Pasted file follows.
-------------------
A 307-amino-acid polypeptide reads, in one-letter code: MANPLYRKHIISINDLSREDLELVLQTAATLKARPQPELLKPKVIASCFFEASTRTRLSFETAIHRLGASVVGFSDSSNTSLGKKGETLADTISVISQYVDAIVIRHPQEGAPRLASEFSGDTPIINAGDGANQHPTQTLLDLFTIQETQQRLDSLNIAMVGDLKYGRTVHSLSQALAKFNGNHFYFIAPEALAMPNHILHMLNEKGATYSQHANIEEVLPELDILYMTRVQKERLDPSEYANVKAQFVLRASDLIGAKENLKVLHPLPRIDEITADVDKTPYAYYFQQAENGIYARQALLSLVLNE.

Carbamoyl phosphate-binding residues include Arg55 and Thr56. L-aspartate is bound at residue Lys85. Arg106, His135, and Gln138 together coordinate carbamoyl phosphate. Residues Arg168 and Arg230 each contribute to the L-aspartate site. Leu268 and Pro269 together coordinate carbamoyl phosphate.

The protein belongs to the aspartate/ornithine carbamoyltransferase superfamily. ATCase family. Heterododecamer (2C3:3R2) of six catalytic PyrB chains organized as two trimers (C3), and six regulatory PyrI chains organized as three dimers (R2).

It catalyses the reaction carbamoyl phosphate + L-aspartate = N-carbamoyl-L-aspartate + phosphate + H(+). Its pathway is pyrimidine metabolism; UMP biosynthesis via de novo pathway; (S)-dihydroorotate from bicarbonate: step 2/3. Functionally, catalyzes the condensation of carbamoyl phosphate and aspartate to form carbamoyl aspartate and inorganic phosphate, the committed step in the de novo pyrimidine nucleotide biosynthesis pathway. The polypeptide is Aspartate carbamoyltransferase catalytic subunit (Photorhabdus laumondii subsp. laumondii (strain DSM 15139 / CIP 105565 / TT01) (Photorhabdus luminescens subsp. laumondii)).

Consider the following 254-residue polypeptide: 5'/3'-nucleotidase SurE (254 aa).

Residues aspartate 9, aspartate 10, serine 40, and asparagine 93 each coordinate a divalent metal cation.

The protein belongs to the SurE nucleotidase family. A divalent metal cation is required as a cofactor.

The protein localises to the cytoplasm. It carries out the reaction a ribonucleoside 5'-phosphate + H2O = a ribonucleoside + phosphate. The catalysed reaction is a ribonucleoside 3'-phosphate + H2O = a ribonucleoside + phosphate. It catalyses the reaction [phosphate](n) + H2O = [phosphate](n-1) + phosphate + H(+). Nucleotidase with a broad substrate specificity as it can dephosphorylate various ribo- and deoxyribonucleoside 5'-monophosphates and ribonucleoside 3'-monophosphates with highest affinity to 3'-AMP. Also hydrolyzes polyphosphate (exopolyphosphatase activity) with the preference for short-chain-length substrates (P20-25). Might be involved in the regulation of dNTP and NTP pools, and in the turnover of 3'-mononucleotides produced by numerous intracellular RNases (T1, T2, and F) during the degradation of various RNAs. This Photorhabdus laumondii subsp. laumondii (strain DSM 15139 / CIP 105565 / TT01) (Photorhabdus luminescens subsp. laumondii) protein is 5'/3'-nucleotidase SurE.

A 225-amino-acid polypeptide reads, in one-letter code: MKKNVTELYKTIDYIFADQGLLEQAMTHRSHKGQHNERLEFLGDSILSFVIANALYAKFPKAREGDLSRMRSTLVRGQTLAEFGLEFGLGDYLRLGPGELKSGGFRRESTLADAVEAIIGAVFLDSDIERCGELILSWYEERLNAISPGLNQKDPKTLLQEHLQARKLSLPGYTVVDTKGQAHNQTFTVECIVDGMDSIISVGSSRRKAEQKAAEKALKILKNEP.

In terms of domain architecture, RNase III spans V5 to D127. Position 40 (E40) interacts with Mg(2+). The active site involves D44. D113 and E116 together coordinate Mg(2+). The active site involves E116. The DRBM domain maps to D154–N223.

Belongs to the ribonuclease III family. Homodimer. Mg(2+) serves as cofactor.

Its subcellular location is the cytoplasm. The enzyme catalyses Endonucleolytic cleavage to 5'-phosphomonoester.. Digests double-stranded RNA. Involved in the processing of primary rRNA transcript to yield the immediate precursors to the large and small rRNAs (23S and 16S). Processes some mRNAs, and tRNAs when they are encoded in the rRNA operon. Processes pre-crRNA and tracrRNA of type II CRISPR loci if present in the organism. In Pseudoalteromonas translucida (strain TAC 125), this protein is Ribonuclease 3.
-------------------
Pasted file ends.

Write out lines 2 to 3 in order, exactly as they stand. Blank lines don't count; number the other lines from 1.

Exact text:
Carbamoyl phosphate-binding residues include Arg55 and Thr56. L-aspartate is bound at residue Lys85. Arg106, His135, and Gln138 together coordinate carbamoyl phosphate. Residues Arg168 and Arg230 each contribute to the L-aspartate site. Leu268 and Pro269 together coordinate carbamoyl phosphate.

The protein belongs to the aspartate/ornithine carbamoyltransferase superfamily. ATCase family. Heterododecamer (2C3:3R2) of six catalytic PyrB chains organized as two trimers (C3), and six regulatory PyrI chains organized as three dimers (R2).